Opiates are derived from the poppy plant, which produces opium, and is a highly addictive substance. Opium is used in many narcotic prescription medications and it is the main ingredient in heroin. Opiates are narcotic drugs, which must only be taken under the supervision of a medical doctor. Any other means of obtaining and using opiates is considered illegal and is extremely detrimental to your health.
Opiates travel directly to the body’s natural opioid receptors and change the perception of pain, which also creates euphoria-causing cravings in addicts.
Opiates work on three areas of the brain and nervous system:
- The limbic system - controls emotions.
- The brain stem - controls automatic functions, like breathing.
- The spinal cord - transmits sensations to the body.
Taking more opiates than prescribed or obtaining and using opiates illegally will create physical complications and significant distress in employment, relationships and one’s social life.
Opiate Withdrawal Symptoms
Once opiates are removed from the body, the brain’s neurological response is immediate. Within hours, the nervous system responds to the lack of opiates and begins overproducing its own endorphins, sending the body into withdrawal. Opiate withdrawal symptoms begin 48-72 hours after an individual’s last use and can last from one week to two weeks. Withdrawal is based upon frequency and duration of use. Some addicts may experience post-acute withdrawal symptoms and psychological withdrawal with some manifestations of physical sickness up to 6 months after the initial physical withdrawal.
Physical Withdrawal Symptoms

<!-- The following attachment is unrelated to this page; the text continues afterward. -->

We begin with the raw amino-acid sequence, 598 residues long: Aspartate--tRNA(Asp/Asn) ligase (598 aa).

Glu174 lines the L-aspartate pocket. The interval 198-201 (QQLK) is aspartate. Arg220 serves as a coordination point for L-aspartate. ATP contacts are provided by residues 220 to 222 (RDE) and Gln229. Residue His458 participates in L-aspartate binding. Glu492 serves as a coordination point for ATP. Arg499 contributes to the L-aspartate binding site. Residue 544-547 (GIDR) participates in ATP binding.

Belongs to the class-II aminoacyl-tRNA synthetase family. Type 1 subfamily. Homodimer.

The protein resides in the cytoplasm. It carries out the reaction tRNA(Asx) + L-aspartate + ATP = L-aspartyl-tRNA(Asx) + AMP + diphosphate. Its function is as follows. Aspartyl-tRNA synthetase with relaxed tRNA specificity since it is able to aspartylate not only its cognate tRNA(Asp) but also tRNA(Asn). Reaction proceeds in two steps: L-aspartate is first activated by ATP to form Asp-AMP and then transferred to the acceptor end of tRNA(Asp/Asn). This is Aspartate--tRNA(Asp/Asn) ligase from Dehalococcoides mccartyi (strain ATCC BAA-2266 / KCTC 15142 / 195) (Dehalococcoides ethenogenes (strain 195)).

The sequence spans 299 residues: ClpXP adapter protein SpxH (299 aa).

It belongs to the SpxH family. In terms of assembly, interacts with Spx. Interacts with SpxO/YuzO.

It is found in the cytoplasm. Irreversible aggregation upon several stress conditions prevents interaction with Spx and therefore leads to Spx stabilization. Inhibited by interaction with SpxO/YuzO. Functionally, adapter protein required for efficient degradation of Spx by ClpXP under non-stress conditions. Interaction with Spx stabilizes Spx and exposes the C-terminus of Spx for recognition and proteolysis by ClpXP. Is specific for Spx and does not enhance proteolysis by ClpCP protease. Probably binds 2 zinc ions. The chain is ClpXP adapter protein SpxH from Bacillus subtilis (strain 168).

- Muscle, bone or joint pain
- Abdominal cramping
- Involuntary leg movements
Psychological Withdrawal Symptoms
- Clouded thinking
- Psychosis (in extreme cases)
Opiate detox symptoms can be managed with the proper dispensation of several drugs aimed at minimizing the physical sensations of withdrawal. Some examples include methadone, which may only be administered in a licensed drug addiction treatment center, clonidine, naltrexone, and Suboxone. These medications are merely examples and do not reflect the specific drug that may be used for any individual’s opiate detoxification.
At a licensed medical detox center patients will be fully evaluated and monitored during the opiate detox process. This is crucial because preexisting medical conditions, as well as any psychological issues, will determine the detox treatment program. The addict may receive medication for opiate withdrawal to assist with comfort during opiate detox.
At Lakeview Health, our 24-hour, 7-day-a-week medical staff is available to help you move through the opiate detox process with all the attention you require. Your journey back to recovery begins with the correct detoxification program followed by a drug treatment program.
Opiate Addiction Treatment
Attending drug rehab after opiate detox helps the addict build additional sober time away from his or her home environment. Addressing physiological and psychological issues decreases risks for relapse while allowing the addict to explore underlying issues with addiction treatment trained staff.
Lakeview Health enables you to make a seamless transition from detoxification straight into our inpatient treatment programs. Our programs are custom-tailored to your specific needs and drug addiction. Opiate addiction treatment includes individual and group therapy, 12-Step programs, recreational activities, spiritual activities (if desired) and more. Call 866.704.7692 today.